A gravestone in a church cemetery is another indicator of church membership. And don’t overlook diaries, journals, or letters, which may refer to the religion of family members.
Depending on your ancestor’s denomination, finding records can be a great task. Many denominations kept extensive records; others did not. Some transferred their records to a central archive. Others entrusted their records to a minister or to private hands.
Unfortunately, many records have been destroyed. Say, for example, your great-grandparents were married by an itinerant Methodist preacher in Texas; he may have stuffed the records into his saddlebags only to lose them while fording a stream.
Numerous state and county historical societies, as well as state archives, have copies of church records. And some church-supported colleges are repositories for the records of their denomination.
Reading county histories of the areas in which your ancestors lived can give you the names of the churches established then. You may also discover membership lists or biographical information about early religious leaders.
In your search, don’t forget old land records. They can help you learn where your ancestors lived. Next, you can study old maps to see what churches were in the area, since people usually attended a nearby church. And then you can try to locate the records of those churches.
While there are relatively few Quakers today, millions can trace their ancestry to former members. If your ancestors came to America early, check the Quaker records; they are superb in detail. Not only did the Quakers list marriages, but also those who attended the ceremonies. Most surviving Quaker records have been microfilmed. The principal repository is the Friends Historical Library in Swathmore College, in Swarthmore, Pa.
An excellent book on the subject is Our Quaker Ancestors: Finding Them in Quaker Records, Ellen T. Berry and David A. Berry (Genealogical Publishing Co., Baltimore, Md., 1987). Also consult William W. Hinshaw’s six-volume Encyclopedia of American Genealogy. Most libraries with a genealogical collection have it.
Roman Catholic records are usually kept in the parish that generated them. You may have to consult your own local priest to find out where the parish you seek is located.
The Mormons (Church of Jesus Christ of Latter-day Saints) not only have extensive genealogical material on their members, they also have microfilmed records of many other churches. You may order film from the main Family History Library, in Salt Lake City, Utah, by visiting one of its many branch libraries nationwide.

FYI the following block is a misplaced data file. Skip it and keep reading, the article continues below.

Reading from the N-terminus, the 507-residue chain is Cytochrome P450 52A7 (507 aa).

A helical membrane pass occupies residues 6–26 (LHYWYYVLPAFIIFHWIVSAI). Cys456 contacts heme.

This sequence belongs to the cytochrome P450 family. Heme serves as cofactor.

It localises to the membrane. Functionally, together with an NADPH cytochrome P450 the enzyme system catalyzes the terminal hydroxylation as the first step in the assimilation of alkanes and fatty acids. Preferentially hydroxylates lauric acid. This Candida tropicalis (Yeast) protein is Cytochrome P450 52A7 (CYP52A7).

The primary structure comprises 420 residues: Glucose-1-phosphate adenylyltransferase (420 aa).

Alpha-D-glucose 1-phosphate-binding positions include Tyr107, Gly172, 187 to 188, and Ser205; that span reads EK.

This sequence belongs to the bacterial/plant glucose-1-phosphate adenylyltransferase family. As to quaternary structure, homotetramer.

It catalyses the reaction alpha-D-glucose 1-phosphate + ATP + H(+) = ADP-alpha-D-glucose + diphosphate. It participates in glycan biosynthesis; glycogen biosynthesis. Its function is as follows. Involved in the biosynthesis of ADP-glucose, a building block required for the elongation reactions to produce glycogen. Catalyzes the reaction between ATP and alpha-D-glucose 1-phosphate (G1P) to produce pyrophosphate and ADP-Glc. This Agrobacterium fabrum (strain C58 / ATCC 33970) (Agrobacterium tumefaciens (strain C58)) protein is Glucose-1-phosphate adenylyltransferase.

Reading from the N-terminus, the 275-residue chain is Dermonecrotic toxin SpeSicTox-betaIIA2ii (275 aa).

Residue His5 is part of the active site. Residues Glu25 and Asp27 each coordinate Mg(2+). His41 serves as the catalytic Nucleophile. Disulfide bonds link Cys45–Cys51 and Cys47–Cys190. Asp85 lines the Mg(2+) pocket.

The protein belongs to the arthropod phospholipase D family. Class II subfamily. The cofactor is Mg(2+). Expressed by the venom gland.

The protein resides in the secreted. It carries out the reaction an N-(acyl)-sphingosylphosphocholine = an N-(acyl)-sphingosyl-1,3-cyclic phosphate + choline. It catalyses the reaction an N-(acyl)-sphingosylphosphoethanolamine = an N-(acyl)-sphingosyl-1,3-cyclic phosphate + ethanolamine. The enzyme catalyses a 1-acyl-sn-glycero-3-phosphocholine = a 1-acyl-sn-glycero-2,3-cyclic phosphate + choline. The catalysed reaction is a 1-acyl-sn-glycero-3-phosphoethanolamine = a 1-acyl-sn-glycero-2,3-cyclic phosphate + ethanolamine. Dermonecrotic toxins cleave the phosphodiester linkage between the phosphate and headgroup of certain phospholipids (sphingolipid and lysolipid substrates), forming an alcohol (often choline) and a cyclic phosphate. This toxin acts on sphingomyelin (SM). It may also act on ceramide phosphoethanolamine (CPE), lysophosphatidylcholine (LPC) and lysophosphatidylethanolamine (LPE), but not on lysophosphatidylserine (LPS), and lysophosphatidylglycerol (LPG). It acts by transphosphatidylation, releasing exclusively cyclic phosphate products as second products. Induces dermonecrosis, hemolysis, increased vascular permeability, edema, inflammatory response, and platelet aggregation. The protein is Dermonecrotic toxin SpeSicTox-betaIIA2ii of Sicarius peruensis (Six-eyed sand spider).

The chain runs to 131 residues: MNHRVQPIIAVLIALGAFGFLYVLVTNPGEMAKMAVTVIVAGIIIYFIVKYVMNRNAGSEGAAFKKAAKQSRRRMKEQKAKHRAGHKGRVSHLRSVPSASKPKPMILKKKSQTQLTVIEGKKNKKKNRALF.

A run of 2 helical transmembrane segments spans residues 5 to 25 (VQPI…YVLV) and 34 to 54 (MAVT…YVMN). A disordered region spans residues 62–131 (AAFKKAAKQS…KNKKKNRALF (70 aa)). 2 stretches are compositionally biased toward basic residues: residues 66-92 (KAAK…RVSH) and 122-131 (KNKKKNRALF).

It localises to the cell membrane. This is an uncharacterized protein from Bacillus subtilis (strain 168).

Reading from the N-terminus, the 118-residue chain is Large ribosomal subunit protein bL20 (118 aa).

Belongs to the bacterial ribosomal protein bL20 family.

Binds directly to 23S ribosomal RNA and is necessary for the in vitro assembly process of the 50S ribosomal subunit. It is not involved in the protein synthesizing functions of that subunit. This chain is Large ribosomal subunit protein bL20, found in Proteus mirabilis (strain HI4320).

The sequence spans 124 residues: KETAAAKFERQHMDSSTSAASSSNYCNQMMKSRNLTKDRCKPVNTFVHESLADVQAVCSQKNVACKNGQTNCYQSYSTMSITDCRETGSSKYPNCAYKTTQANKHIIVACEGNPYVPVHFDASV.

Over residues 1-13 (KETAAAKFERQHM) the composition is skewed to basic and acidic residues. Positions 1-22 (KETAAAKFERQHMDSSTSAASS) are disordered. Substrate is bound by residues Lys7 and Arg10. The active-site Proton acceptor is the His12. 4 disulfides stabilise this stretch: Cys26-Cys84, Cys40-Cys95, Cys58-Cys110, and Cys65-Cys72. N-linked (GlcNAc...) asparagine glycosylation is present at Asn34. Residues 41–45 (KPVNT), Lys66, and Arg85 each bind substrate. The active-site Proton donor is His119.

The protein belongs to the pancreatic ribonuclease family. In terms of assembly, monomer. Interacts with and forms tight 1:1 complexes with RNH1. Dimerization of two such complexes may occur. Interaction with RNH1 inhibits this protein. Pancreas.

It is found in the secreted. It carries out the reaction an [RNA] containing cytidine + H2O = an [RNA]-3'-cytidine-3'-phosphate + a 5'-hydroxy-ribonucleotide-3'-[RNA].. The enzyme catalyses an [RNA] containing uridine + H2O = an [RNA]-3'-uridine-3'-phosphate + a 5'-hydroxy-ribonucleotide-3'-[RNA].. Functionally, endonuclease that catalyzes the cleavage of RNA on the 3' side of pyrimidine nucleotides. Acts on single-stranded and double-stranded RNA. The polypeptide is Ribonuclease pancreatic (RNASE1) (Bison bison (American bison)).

These records are a rich source, particularly for early churches in America, as well as in many other countries. To determine what information on a church is available, consult the Family History Library Catalog at www.familysearch.org. Look first under state, then for church records; next, consult state/county/churches.
On microfilm, you may be pleasantly surprised to find 1790 Baptist church records of western North Carolina that contain your ancestor’s name. You might even learn that your ancestor was the church scribe, thus giving you samples of handwriting.
Once you determine your ancestor’s denomination, study its history. University libraries are rich sources for church histories, particularly of small for church histories, particularly of small or little-known denominations. Studying their histories can lead you to the repositories of the need.
Check whether historical societies have the records of the church in which you are interested. Usually, however, you’ll find that the church has them. If the church still exists and its name hasn’t changed, the telephone directory may solve your problem.
If the church merged with another of the same denomination, consult Frank Mead’s Handbook of American Denominations (Abingdon Press, Nashville, Tenn., 1970) or the Yearbook of American and Canadian Churches (also by Abingdon, under editorial direction of the National Council of Churches). Most large libraries will have these reference books.
If a church is defunct, contact another church of the same denomination in the area and inquire about the location of the records. Sometimes records of defunct churches go to a central archive, and a local minister may know the address. The state organization of a denomination may also be able to help you.
For in-depth information about American church records and denominations, archives, repositories, and record-keeping practices, see the chapter on church records in The Source: A Guidebook of American Genealogy, edited by Arlene Eakle and Johni Cerny (Ancestry Publishing, Salt Lake City, Utah, 1984). Val Greenwood’s revised edition of the Researcher’s Guide to American Records (Genealogical Publishing Co., Baltimore, Md., 1990) details how to locate church records and what you can find in them.